Tuesday, March 14, 2017

Eating meat will be A-ok for Catholics on St. Patty's Day, but there is a caveat

Meatless Friday for Catholics in Lent called off for St. Patrick's Day

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Dan Stein, owner of Stein's Market & Deli in the Lower Garden District, serves up corned beef in this Friday, May 18, 2007 photo. (Matt Rose, NOLA.com | The Times-Picayune archives)
Kim Chatelain, NOLA.com | The Times-Picayune By Kim Chatelain, NOLA.com | The Times-Picayune The Times-Picayune 

on March 14, 2017 
About once every decade or so, St. Patrick's Day falls on a Friday during Lent, as it does in 2017. In such years, devoted Roman Catholics are faced with a March 17th conundrum: The Lenten rule requiring them to abstain from meat on Fridays collides with the ancient practice of eating corned beef and cabbage in honor of the Irish patron saint who ministered Christianity in the 5th century.
What's a good Catholic to do? Relax, says New Orleans Archbishop Gregory Aymond. Along with numerous other bishops in the United States, Aymond has granted dispensation to local Catholics who want to indulge in the salty, stringy red meat this Friday and maintain their Lenten commitment.
In a statement sent out to priests in the archdiocese, Aymond decreed: "If a Catholic residing in the Archdiocese of New Orleans wishes to participate in St. Patrick's Day activities and desires to eat meat, they may be dispensed and choose another day of the week for abstinence or may choose to perform an act of penance that is a greater sacrifice."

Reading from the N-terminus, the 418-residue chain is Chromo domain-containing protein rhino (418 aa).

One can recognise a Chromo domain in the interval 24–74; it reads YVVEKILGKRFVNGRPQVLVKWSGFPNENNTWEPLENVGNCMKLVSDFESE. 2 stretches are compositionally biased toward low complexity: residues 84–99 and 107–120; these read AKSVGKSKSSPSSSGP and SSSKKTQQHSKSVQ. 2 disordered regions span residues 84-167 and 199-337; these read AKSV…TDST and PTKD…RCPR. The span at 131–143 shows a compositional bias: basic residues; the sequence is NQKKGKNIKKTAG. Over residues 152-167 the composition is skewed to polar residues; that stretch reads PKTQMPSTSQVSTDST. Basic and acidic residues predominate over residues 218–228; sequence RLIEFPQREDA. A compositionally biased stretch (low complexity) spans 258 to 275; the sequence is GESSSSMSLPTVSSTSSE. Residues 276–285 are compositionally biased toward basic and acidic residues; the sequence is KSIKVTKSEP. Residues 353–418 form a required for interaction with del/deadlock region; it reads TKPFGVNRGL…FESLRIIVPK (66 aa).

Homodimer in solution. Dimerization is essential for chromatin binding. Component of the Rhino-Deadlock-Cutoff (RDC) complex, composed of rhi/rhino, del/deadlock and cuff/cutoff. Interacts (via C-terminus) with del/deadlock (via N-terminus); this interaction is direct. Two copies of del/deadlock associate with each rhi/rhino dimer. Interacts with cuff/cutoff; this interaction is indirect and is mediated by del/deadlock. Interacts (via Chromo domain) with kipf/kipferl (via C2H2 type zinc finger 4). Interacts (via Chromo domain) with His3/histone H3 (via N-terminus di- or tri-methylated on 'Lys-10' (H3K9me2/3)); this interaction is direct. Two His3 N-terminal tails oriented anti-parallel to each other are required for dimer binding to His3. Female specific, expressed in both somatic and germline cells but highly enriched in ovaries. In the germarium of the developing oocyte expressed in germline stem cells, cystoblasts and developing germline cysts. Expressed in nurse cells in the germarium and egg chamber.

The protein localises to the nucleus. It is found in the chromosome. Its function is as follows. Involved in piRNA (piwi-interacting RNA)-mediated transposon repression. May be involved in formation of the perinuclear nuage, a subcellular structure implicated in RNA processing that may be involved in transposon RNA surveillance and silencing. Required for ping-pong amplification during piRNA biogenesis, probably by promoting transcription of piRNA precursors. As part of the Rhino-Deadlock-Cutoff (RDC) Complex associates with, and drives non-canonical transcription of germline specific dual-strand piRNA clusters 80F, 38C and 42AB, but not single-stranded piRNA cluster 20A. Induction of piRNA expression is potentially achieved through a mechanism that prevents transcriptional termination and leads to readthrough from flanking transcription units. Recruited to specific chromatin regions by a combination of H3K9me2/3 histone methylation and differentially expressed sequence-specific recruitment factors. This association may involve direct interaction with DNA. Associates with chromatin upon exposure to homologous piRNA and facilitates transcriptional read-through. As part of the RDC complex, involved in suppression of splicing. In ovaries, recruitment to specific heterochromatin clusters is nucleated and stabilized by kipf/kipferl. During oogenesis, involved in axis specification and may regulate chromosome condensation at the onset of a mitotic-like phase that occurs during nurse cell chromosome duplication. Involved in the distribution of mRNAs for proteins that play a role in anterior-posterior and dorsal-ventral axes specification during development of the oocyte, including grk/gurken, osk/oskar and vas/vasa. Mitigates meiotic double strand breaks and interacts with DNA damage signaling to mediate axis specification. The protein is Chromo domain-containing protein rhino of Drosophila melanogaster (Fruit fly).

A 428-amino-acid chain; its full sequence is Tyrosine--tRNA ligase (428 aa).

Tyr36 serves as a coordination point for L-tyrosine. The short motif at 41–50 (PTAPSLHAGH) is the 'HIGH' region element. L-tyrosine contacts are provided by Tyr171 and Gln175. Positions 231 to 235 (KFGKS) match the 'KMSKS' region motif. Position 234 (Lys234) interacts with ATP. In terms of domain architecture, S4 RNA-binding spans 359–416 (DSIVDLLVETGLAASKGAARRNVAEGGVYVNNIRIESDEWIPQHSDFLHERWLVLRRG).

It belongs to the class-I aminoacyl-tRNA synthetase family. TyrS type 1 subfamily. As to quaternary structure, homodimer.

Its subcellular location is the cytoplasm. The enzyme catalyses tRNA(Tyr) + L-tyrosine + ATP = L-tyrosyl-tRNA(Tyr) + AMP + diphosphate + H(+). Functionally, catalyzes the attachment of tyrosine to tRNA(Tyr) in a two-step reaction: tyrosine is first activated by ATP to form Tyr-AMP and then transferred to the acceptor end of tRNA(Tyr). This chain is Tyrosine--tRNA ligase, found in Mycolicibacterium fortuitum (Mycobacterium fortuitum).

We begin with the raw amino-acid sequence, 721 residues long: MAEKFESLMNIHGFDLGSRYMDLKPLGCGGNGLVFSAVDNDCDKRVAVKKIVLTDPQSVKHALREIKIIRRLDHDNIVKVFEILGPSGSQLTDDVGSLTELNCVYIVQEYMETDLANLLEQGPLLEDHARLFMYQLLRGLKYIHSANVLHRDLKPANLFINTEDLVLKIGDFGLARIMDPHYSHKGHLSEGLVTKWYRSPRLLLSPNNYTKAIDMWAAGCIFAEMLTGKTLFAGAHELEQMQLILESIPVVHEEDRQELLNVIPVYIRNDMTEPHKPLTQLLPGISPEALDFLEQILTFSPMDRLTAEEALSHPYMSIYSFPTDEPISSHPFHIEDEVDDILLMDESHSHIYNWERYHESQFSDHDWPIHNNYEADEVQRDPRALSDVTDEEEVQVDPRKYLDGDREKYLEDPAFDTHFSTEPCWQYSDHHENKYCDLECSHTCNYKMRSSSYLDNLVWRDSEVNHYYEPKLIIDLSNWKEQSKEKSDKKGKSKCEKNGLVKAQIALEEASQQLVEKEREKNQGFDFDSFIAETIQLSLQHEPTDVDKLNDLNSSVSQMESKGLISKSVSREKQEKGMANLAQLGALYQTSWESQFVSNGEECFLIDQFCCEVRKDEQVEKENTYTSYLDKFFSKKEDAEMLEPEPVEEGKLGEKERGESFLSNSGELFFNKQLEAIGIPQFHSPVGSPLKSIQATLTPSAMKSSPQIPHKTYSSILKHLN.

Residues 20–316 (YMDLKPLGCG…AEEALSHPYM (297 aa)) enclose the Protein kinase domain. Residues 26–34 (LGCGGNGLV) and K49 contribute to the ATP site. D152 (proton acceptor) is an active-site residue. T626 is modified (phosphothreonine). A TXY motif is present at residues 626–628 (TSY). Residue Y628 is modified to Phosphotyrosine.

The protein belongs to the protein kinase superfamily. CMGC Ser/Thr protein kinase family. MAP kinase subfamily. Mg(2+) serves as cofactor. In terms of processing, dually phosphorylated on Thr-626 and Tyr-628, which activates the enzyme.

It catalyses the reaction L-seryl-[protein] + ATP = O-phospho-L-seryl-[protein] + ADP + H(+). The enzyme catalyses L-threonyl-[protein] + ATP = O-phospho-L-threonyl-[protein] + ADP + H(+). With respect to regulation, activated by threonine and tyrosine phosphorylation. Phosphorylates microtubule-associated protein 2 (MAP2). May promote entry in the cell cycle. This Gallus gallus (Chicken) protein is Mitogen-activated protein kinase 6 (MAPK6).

Aymond's position is similar to other bishops who have waived the no-meat-on-Fridays rule this week. As of March 9, more than 80 of the United States' 195 Catholic dioceses granted some form of dispensation on St. Patrick's Day, according to the Catholic News Agency. Among them are those in Atlanta, Baltimore, Boston, Chicago, Los Angeles, Milwaukee, New York, Philadelphia, San Francisco and the U.S. military services, the news agency reported. As of last week, only the Archdiocese of Denver and the Diocese of Lincoln, Neb., had publicly announced they will not be granting any dispensations for the day.
In many cases, bishops have requested that Catholics offer up some alternative penance or perform a special act of charity in lieu of their abstinence from meat. Some dioceses have additional stipulations; Omaha, Neb., Archbishop George Lucas, for instance, said local Catholics who eat meat on St. Patrick's Day must abstain the next day, March 18.
St. Patrick's Day last fell on a Friday in Lent in 2006. That year, about half of the country's Roman Catholic dioceses granted some form of dispensation.
In 2000, when St. Patrick's Day also fell on a Friday, a local Irish Catholic fraternal organization asked then-Archbishop Francis Schulte to waive the meatless Friday rule so that its banquet could include corned beef. Schulte declined.
So members of the Ancient Order of Hibernians served their penance -- by switching the banquet menu to blackened red snapper and crab cakes.

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